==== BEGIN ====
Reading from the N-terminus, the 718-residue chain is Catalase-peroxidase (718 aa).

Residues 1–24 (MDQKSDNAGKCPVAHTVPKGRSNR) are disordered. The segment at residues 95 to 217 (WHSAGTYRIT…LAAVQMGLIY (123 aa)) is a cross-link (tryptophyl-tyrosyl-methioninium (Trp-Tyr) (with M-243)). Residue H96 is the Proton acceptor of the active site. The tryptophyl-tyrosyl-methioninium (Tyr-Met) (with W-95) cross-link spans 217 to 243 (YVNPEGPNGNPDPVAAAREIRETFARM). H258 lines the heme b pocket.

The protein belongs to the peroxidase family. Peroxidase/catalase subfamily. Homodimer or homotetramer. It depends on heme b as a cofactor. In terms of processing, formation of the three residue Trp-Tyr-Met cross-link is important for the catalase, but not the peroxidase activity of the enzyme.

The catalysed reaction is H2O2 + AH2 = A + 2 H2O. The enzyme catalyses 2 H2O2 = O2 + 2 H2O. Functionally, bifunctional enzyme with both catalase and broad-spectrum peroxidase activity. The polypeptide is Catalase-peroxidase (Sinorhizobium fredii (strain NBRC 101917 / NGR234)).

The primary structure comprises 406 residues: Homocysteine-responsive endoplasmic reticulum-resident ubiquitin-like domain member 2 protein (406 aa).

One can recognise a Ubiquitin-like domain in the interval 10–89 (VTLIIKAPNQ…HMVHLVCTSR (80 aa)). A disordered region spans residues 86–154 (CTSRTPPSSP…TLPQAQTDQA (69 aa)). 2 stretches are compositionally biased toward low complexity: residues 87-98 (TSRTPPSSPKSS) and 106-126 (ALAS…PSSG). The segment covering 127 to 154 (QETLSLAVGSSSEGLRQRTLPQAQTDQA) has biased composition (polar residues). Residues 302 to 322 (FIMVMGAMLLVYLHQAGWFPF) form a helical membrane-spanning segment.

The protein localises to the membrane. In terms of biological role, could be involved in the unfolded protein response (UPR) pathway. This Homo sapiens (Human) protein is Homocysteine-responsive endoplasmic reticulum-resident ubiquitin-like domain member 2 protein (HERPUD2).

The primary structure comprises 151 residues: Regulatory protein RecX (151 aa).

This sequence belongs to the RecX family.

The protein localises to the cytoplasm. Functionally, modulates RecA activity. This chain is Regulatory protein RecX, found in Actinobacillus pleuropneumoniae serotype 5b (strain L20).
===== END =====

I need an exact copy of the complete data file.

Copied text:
Reading from the N-terminus, the 718-residue chain is Catalase-peroxidase (718 aa).

Residues 1–24 (MDQKSDNAGKCPVAHTVPKGRSNR) are disordered. The segment at residues 95 to 217 (WHSAGTYRIT…LAAVQMGLIY (123 aa)) is a cross-link (tryptophyl-tyrosyl-methioninium (Trp-Tyr) (with M-243)). Residue H96 is the Proton acceptor of the active site. The tryptophyl-tyrosyl-methioninium (Tyr-Met) (with W-95) cross-link spans 217 to 243 (YVNPEGPNGNPDPVAAAREIRETFARM). H258 lines the heme b pocket.

The protein belongs to the peroxidase family. Peroxidase/catalase subfamily. Homodimer or homotetramer. It depends on heme b as a cofactor. In terms of processing, formation of the three residue Trp-Tyr-Met cross-link is important for the catalase, but not the peroxidase activity of the enzyme.

The catalysed reaction is H2O2 + AH2 = A + 2 H2O. The enzyme catalyses 2 H2O2 = O2 + 2 H2O. Functionally, bifunctional enzyme with both catalase and broad-spectrum peroxidase activity. The polypeptide is Catalase-peroxidase (Sinorhizobium fredii (strain NBRC 101917 / NGR234)).

The primary structure comprises 406 residues: Homocysteine-responsive endoplasmic reticulum-resident ubiquitin-like domain member 2 protein (406 aa).

One can recognise a Ubiquitin-like domain in the interval 10–89 (VTLIIKAPNQ…HMVHLVCTSR (80 aa)). A disordered region spans residues 86–154 (CTSRTPPSSP…TLPQAQTDQA (69 aa)). 2 stretches are compositionally biased toward low complexity: residues 87-98 (TSRTPPSSPKSS) and 106-126 (ALAS…PSSG). The segment covering 127 to 154 (QETLSLAVGSSSEGLRQRTLPQAQTDQA) has biased composition (polar residues). Residues 302 to 322 (FIMVMGAMLLVYLHQAGWFPF) form a helical membrane-spanning segment.

The protein localises to the membrane. In terms of biological role, could be involved in the unfolded protein response (UPR) pathway. This Homo sapiens (Human) protein is Homocysteine-responsive endoplasmic reticulum-resident ubiquitin-like domain member 2 protein (HERPUD2).

The primary structure comprises 151 residues: Regulatory protein RecX (151 aa).

This sequence belongs to the RecX family.

The protein localises to the cytoplasm. Functionally, modulates RecA activity. This chain is Regulatory protein RecX, found in Actinobacillus pleuropneumoniae serotype 5b (strain L20).